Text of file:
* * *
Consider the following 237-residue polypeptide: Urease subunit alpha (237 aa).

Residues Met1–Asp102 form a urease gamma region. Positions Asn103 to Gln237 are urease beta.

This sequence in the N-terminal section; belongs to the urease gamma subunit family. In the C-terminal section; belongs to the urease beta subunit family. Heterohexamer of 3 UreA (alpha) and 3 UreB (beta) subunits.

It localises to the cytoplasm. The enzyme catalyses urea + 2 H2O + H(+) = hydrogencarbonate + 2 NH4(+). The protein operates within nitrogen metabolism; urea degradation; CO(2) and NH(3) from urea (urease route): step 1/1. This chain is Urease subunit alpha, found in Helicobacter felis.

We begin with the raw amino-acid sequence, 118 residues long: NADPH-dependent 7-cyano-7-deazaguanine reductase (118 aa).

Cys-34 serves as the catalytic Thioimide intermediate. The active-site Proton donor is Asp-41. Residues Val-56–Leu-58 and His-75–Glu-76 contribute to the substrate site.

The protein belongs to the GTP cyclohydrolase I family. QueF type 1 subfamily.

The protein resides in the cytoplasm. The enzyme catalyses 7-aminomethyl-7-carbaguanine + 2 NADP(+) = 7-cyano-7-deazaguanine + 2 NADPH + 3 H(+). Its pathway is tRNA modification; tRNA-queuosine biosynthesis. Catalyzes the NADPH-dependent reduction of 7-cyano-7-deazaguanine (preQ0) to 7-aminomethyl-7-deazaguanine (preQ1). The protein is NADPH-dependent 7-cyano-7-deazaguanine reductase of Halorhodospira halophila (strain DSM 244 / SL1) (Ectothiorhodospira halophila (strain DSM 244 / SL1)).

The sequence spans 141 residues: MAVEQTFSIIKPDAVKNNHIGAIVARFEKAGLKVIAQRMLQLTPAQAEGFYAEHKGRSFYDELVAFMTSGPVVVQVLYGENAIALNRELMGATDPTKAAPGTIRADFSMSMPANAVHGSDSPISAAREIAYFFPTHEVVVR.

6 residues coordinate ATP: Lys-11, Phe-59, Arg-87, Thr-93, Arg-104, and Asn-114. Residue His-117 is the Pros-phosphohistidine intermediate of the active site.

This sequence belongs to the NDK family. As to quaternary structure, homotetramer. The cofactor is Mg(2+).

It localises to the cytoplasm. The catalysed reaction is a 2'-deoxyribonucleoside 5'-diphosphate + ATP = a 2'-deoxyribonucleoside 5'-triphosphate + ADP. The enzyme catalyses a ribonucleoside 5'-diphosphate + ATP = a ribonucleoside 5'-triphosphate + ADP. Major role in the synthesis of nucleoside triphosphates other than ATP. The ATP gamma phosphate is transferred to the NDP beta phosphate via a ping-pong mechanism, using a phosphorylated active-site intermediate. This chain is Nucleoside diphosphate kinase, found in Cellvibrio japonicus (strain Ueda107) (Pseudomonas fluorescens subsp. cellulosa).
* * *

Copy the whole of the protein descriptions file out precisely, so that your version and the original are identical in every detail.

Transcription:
Consider the following 237-residue polypeptide: Urease subunit alpha (237 aa).

Residues Met1–Asp102 form a urease gamma region. Positions Asn103 to Gln237 are urease beta.

This sequence in the N-terminal section; belongs to the urease gamma subunit family. In the C-terminal section; belongs to the urease beta subunit family. Heterohexamer of 3 UreA (alpha) and 3 UreB (beta) subunits.

It localises to the cytoplasm. The enzyme catalyses urea + 2 H2O + H(+) = hydrogencarbonate + 2 NH4(+). The protein operates within nitrogen metabolism; urea degradation; CO(2) and NH(3) from urea (urease route): step 1/1. This chain is Urease subunit alpha, found in Helicobacter felis.

We begin with the raw amino-acid sequence, 118 residues long: NADPH-dependent 7-cyano-7-deazaguanine reductase (118 aa).

Cys-34 serves as the catalytic Thioimide intermediate. The active-site Proton donor is Asp-41. Residues Val-56–Leu-58 and His-75–Glu-76 contribute to the substrate site.

The protein belongs to the GTP cyclohydrolase I family. QueF type 1 subfamily.

The protein resides in the cytoplasm. The enzyme catalyses 7-aminomethyl-7-carbaguanine + 2 NADP(+) = 7-cyano-7-deazaguanine + 2 NADPH + 3 H(+). Its pathway is tRNA modification; tRNA-queuosine biosynthesis. Catalyzes the NADPH-dependent reduction of 7-cyano-7-deazaguanine (preQ0) to 7-aminomethyl-7-deazaguanine (preQ1). The protein is NADPH-dependent 7-cyano-7-deazaguanine reductase of Halorhodospira halophila (strain DSM 244 / SL1) (Ectothiorhodospira halophila (strain DSM 244 / SL1)).

The sequence spans 141 residues: MAVEQTFSIIKPDAVKNNHIGAIVARFEKAGLKVIAQRMLQLTPAQAEGFYAEHKGRSFYDELVAFMTSGPVVVQVLYGENAIALNRELMGATDPTKAAPGTIRADFSMSMPANAVHGSDSPISAAREIAYFFPTHEVVVR.

6 residues coordinate ATP: Lys-11, Phe-59, Arg-87, Thr-93, Arg-104, and Asn-114. Residue His-117 is the Pros-phosphohistidine intermediate of the active site.

This sequence belongs to the NDK family. As to quaternary structure, homotetramer. The cofactor is Mg(2+).

It localises to the cytoplasm. The catalysed reaction is a 2'-deoxyribonucleoside 5'-diphosphate + ATP = a 2'-deoxyribonucleoside 5'-triphosphate + ADP. The enzyme catalyses a ribonucleoside 5'-diphosphate + ATP = a ribonucleoside 5'-triphosphate + ADP. Major role in the synthesis of nucleoside triphosphates other than ATP. The ATP gamma phosphate is transferred to the NDP beta phosphate via a ping-pong mechanism, using a phosphorylated active-site intermediate. This chain is Nucleoside diphosphate kinase, found in Cellvibrio japonicus (strain Ueda107) (Pseudomonas fluorescens subsp. cellulosa).